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North Dakota oil and natural gas production plunged in December with oil again dropping below the 1 million b/d average, but prices and rig counts have held through January, state energy officials said Wednesday. The decline month/month was the biggest reduction ever since the Bakken Shale boom began a decade ago.
In December, the most recent month of complete statistics, oil production dropped 9% from November to 29.2 million bbl (942,455 b/d) from 31 million bbl (1.03 million b/d). Natural gas in December declined 13% to 47.6 Bcf (1.54 Bcf/d), compared to 52.7 Bcf (1.76 Bcf/d) in November.
Department of Mineral Resources (DMR) Director Lynn Helms said in a media webinar he expects oil production to bottom out at mid-year and begin to increase toward the end of the year; natural gas production will most likely turn more quickly.
"With natural gas, the infrastructure is in place; it was a matter of mechanical and freezing problems” in December, he said, “so as soon as we see warm weather, gas production should turn around.”
The state's chief oil and gas regulator said the big production declines were mostly caused by severe winter weather that included three major snowstorms and several days in December of severe wind.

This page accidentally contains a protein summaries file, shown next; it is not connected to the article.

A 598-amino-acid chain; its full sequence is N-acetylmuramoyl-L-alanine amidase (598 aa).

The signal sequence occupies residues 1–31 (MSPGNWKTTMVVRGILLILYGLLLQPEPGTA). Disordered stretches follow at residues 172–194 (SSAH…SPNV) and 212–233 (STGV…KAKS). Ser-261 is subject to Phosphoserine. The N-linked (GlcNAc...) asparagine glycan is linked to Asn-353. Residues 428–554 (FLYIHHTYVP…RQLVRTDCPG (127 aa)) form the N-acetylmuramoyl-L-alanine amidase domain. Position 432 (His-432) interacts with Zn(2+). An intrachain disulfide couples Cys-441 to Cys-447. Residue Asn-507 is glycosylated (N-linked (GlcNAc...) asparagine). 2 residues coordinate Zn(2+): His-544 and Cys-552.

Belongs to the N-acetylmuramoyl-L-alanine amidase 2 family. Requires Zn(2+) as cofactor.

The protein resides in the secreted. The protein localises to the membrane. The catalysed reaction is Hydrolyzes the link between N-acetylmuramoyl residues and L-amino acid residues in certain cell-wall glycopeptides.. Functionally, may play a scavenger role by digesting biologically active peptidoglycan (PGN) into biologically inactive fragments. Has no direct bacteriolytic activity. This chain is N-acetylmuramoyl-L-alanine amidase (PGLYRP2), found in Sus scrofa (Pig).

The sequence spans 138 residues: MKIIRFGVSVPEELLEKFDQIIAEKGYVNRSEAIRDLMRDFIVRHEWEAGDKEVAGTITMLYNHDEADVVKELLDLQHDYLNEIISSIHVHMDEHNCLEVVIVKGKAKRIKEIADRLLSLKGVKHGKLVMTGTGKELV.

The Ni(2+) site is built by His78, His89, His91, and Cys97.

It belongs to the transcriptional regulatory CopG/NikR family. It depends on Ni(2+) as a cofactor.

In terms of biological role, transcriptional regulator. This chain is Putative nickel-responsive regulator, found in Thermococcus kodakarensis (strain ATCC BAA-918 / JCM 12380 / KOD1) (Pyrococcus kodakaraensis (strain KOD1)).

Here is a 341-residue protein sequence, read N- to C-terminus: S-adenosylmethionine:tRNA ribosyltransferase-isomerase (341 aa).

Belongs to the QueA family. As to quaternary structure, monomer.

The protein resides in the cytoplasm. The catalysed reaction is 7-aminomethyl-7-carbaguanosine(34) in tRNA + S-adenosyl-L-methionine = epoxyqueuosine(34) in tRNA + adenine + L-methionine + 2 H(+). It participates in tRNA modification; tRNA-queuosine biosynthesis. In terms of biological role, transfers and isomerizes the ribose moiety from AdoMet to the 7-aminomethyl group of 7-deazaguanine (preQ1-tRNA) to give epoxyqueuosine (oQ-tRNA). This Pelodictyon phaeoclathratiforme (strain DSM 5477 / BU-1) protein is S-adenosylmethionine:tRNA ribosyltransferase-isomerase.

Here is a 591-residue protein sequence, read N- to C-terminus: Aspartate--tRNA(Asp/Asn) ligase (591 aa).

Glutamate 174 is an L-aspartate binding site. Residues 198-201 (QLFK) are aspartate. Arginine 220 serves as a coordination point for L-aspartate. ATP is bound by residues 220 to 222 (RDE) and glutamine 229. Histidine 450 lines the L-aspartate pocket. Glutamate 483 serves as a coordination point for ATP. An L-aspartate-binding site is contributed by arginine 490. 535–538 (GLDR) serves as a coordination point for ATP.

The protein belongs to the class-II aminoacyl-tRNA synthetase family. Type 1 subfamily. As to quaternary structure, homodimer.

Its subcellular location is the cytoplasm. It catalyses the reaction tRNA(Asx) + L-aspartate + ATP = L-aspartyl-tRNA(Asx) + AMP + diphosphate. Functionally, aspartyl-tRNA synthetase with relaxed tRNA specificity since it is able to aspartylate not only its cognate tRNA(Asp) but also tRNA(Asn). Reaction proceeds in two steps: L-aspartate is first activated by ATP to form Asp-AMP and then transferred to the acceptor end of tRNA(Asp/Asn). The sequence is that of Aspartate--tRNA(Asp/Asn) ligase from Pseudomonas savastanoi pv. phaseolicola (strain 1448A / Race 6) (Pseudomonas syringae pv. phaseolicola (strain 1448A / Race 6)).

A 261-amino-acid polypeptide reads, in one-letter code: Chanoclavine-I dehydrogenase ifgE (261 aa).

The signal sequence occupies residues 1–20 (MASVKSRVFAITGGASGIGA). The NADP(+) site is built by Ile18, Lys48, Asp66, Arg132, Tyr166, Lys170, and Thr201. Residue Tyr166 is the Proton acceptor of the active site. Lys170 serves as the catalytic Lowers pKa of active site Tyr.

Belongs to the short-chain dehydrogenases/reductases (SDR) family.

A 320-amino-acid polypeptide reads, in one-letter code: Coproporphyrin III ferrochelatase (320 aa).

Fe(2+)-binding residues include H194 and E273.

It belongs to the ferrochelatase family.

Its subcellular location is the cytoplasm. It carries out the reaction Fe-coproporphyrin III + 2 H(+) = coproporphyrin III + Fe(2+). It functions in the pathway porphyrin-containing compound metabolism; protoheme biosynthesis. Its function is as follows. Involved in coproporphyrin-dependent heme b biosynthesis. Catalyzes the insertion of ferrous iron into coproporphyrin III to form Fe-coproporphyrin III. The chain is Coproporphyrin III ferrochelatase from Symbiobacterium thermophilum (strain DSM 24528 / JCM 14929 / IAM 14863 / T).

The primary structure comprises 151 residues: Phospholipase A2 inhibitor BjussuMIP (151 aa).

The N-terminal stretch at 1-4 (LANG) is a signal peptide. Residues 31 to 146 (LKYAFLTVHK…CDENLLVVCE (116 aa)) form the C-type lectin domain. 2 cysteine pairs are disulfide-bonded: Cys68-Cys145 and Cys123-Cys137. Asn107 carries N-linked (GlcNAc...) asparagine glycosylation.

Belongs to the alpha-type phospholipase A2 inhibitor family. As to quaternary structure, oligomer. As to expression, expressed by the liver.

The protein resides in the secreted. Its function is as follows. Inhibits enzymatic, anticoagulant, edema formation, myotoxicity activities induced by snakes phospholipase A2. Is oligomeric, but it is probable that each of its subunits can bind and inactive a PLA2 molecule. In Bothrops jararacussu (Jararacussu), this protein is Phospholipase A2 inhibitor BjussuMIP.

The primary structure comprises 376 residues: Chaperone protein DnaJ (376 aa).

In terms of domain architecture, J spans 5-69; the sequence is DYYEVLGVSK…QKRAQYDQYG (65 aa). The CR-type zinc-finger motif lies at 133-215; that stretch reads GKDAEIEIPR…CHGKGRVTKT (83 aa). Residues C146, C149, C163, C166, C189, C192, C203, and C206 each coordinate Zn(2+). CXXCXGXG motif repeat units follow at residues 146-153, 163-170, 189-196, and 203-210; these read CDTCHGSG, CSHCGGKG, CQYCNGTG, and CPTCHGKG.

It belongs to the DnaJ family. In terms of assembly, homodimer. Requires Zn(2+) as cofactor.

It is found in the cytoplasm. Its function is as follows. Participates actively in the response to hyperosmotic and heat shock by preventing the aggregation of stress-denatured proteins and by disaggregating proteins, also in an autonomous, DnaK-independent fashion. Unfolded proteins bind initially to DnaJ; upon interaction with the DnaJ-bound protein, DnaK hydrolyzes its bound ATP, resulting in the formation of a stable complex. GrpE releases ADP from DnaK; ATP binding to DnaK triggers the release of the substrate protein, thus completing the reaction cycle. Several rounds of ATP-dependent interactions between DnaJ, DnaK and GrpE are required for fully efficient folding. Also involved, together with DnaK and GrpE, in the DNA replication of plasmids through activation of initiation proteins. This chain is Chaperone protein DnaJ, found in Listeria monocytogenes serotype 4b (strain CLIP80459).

"We had half the days when winds were above 35 mph, and above that wind speed you can't move rigs or do hydraulic fracturing," Helms said, adding that the state had nine days with temperatures below minus 10 degrees.
When the thaw does come, a combination of road restrictions on running heavy duty trucks and flooding will keep oil production down, Helms said.
"This production loss will linger into the second quarter of the year, and we won't see it turn around for quite some time," he said.
On the positive side, Helms said there were 81 well completions despite the bad weather, and the number of drilled-but-uncompleted (DUC) wells statewide declined during the month as the West Texas Intermediate (WTI) price increased.
"It is another indicator that the $50/bbl WTI oil price is creating a very strong drive for companies to complete wells," he said. "Some of those companies are saying they will add as many frack crews this summer as they can to reduce the 800-well inventory of DUCs."
He cited the Bakken's largest operator, Continental Resources Inc., as committing to running six fracking crews this summer to get its DUC inventory down by about two-thirds.
For December, North Dakota "lost ground" in gas flaring as it increased from 11% in November to 14%, which is still within the state limits that phase in reductions through 2020.
End of the 4Q2016 breakeven statistics for the state were relatively unchanged from the previous quarter, according to the DMR statistics showing that on average it is still economic to drill in the Bakken at $18/bbl prices. In the four core counties (Dunn, McKenzie, Mountrail and Williams) breakeven prices ranged from $16/bbl to $25/bbl.
"Lower prices for wells and fracking are still in the mix," Helms said. "Well performance has improved a little bit and oil prices today are the same place they were three months ago” when they averaged $42.50/bbl.